It is often said that structural reform of the Japanese economy to raise trend growth is the most critical to the long-term success of Abenomics. Though these reforms will have a limited impact on economic performance in the near term (that is the realm of macro policies), the debt dynamics will not be sustainable unless there is a material increase in the growth rate over time. Conversely, for those who believe that debt sustainability concerns are overblown because, for example, the debt is owned primarily by the Japanese themselves, a weak performance on the structural agenda may not be a devastating blow to the program.

Robert Feldman of Morgan Stanley sees the recent slippage as the result of complacency as the government shifts its focus away from economics and toward security issues. Noting the recent decline in Prime Minister Abe's support to below 50 percent, Feldman looks toward an end to the complacency phase and wonders how long and deep the crisis will be before the prime minister responds with a renewed economic focus.

Looking ahead

It is almost a year since the world woke up to the prospect of Abenomics transforming Japan. Its success in bringing back inflation and boosting demand has been transformative. If success is measured by those criteria, Abenomics gets high grades, though it will present risks for policymakers globally. However, the hard choices on the structural agenda remain, and the government will need to show more courage than it has demonstrated recently.

Coming against the backdrop of weak global growth, Abenomics could contribute to already strong tensions within the G20 about competitive depreciation, intervention, and capital controls.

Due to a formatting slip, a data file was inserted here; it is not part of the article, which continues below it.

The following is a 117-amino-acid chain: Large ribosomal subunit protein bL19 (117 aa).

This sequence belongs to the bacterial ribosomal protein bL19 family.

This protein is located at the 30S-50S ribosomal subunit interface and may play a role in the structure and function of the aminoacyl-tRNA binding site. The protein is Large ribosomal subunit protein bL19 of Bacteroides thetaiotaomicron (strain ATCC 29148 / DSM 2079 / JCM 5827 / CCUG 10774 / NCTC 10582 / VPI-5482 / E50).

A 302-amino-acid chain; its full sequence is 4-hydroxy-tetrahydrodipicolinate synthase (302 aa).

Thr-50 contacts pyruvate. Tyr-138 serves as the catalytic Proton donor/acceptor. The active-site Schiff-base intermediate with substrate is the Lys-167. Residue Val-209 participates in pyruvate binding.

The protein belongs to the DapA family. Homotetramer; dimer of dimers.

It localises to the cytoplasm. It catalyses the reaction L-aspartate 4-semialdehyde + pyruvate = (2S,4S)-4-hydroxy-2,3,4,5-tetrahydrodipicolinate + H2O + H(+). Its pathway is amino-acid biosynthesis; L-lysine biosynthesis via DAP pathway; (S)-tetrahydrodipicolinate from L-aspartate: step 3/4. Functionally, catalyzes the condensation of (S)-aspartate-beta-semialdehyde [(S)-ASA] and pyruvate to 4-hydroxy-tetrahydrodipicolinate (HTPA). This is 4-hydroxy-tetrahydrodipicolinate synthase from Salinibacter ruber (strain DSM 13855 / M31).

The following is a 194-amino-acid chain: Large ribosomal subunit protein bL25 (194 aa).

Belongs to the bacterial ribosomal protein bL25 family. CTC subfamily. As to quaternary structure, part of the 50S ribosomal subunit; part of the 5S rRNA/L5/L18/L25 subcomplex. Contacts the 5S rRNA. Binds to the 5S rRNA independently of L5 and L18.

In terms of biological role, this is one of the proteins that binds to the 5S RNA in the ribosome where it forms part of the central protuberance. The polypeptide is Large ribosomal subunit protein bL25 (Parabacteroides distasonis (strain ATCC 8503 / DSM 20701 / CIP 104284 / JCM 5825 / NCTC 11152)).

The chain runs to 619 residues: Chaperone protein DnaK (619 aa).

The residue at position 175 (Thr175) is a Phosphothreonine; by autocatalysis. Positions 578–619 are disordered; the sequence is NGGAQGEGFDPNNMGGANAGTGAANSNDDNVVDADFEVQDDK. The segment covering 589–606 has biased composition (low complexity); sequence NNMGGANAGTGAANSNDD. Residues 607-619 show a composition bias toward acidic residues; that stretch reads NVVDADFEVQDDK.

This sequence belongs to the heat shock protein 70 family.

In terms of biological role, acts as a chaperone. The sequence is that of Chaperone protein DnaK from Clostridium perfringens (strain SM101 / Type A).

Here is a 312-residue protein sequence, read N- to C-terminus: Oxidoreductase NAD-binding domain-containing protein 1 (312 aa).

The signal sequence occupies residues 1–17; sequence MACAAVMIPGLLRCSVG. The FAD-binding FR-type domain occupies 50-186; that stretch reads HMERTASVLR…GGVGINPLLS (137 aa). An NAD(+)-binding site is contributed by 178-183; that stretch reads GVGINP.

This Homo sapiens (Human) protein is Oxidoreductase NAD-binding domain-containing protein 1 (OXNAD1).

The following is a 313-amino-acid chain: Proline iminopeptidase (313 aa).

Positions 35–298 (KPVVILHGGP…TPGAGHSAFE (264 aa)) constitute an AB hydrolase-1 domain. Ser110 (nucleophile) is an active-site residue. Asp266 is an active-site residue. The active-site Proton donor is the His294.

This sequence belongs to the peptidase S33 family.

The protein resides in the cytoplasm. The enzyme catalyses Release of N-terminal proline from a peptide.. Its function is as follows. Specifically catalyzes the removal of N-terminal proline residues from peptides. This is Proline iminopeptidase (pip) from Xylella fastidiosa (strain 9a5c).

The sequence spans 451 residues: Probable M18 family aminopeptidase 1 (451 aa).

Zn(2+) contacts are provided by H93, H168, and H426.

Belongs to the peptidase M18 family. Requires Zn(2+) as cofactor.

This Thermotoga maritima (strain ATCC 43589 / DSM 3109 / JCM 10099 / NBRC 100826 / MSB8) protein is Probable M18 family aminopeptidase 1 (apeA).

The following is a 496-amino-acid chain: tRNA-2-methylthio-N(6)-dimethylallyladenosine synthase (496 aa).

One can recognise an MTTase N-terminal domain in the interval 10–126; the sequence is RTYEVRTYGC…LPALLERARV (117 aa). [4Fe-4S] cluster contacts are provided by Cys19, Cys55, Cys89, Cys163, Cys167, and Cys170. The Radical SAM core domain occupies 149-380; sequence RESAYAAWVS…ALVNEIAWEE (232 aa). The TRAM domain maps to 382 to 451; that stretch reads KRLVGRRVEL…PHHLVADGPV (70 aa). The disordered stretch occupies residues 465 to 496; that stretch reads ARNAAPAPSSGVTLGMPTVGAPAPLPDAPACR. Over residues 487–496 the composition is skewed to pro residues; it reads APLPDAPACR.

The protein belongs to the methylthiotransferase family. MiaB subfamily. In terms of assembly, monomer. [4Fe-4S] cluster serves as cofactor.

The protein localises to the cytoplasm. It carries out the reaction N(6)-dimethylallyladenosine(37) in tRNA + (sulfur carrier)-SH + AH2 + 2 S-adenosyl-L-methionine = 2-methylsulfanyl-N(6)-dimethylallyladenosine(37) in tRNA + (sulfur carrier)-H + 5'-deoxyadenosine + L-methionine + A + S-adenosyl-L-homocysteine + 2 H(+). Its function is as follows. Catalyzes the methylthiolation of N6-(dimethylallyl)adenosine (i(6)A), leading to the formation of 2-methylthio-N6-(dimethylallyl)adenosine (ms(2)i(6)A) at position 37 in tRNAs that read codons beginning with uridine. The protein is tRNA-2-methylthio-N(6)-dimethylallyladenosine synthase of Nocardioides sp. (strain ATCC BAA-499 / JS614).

Markets seem largely unworried by the recent setbacks. After stalling out during the fall, Japan's equity market rose 6 percent in the last two weeks as the yen resumed depreciating against the U.S. dollar. Gains were led by financials and exporters and are most likely to benefit from improved trade prospects. The yen depreciated by around 3 percent, ending just above the 102-yen-per-dollar level for the first time since early September. Foreign purchases of domestic bonds have returned to levels recorded this summer.

One explanation for benign market conditions is the argument that all that matters in the short term is monetary policy. For hedge funds in particular, a long-Nikkei/short-yen trade has worked well, and expectations that the BOJ will ease monetary policy further, possibly at a time when the Fed is cutting back on its stimulus (i.e., tapering), is reason enough for cheer (and for pushing speculative yen shorts to three-year highs). Another more subtle argument, as noted earlier, is that markets assume that Japan's high level of debt—and the constraints on policy it imposes—are less severe than the numbers suggest because of the high degree of domestic ownership. The argument goes that Japan can work out of its debt problems through a managed process of financial repression, lowering real returns on government assets to maintain a sustainable debt profile. That may be the case, but a crisis can materialize quickly if the assumption that domestic investors are willing to accept negative real returns proves false.

Is Abenomics the "black swan" of 2014? Probably not. But structural reforms are likely to disappoint and the pressure will then shift to the BOJ to do more. A further easing of monetary policy will be a positive for growth, but means a weaker yen. At some point, coming against the backdrop of weak global growth, such policies could present global concerns and contribute to already strong tensions within the G20 about competitive depreciation, intervention, and capital controls. All this suggests that it could be an interesting 2015.

Looking Ahead: Kahn's take on the news on the horizon